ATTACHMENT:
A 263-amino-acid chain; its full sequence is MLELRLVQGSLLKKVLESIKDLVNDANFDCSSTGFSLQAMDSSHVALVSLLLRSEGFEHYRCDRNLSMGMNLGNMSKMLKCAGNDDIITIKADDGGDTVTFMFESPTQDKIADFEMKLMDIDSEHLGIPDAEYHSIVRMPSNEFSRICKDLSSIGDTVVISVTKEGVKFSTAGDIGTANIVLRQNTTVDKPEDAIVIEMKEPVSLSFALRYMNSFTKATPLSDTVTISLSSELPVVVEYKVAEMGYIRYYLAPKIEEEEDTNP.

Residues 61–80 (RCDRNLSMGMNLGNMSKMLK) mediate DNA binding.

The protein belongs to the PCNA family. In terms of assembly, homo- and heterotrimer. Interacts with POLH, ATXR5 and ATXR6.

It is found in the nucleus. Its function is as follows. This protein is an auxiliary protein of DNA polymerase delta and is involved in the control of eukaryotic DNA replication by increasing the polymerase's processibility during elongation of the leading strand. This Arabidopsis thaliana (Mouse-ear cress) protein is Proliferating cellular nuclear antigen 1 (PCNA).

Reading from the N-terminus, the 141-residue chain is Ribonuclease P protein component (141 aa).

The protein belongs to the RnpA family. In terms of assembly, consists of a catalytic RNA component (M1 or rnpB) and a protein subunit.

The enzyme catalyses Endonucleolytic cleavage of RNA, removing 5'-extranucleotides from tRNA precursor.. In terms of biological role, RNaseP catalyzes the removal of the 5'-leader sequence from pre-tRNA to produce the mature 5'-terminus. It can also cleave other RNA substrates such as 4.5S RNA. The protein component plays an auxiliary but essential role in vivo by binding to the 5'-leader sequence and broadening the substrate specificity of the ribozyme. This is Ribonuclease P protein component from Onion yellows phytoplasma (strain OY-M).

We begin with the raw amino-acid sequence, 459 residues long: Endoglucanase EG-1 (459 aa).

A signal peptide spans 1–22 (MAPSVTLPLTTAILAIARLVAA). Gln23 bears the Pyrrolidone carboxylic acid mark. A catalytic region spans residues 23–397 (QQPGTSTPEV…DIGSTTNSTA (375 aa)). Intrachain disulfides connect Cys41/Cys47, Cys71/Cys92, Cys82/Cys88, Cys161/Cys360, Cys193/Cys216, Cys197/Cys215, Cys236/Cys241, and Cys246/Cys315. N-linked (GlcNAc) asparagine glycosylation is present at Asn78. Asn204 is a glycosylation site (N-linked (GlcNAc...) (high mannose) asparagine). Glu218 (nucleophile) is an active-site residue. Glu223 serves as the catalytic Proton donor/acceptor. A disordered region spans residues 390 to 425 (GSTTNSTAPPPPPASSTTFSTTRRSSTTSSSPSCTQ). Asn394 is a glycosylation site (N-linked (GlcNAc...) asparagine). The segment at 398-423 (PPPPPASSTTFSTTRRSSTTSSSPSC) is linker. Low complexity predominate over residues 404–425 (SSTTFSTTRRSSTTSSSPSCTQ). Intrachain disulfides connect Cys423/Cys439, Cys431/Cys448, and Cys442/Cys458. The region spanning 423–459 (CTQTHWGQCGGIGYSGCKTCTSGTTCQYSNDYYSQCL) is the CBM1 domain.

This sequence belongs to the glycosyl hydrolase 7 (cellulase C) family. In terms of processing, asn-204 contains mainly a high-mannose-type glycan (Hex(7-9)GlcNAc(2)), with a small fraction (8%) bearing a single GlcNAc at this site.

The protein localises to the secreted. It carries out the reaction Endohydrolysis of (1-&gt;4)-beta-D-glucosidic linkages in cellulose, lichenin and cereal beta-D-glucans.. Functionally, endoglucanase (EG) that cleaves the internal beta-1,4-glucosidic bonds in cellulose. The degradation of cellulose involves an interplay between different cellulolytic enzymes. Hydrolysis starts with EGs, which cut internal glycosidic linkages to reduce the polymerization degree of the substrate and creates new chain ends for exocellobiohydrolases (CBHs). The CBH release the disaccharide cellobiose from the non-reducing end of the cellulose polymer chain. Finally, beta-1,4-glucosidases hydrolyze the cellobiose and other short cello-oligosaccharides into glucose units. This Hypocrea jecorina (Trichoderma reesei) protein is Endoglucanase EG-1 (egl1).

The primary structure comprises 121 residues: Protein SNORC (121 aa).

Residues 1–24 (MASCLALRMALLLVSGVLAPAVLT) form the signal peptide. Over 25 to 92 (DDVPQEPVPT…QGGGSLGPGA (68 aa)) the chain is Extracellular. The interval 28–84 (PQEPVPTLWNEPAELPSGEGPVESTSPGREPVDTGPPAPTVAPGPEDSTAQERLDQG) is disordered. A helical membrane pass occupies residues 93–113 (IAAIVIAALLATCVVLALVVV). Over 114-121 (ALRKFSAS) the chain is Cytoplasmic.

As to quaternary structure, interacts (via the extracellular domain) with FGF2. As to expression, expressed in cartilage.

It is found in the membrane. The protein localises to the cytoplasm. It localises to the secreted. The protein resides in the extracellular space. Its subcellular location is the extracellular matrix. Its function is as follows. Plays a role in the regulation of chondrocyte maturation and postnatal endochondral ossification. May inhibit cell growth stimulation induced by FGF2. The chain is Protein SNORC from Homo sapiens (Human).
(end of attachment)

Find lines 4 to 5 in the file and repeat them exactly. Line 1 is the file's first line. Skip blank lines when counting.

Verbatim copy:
It is found in the nucleus. Its function is as follows. This protein is an auxiliary protein of DNA polymerase delta and is involved in the control of eukaryotic DNA replication by increasing the polymerase's processibility during elongation of the leading strand. This Arabidopsis thaliana (Mouse-ear cress) protein is Proliferating cellular nuclear antigen 1 (PCNA).

Reading from the N-terminus, the 141-residue chain is Ribonuclease P protein component (141 aa).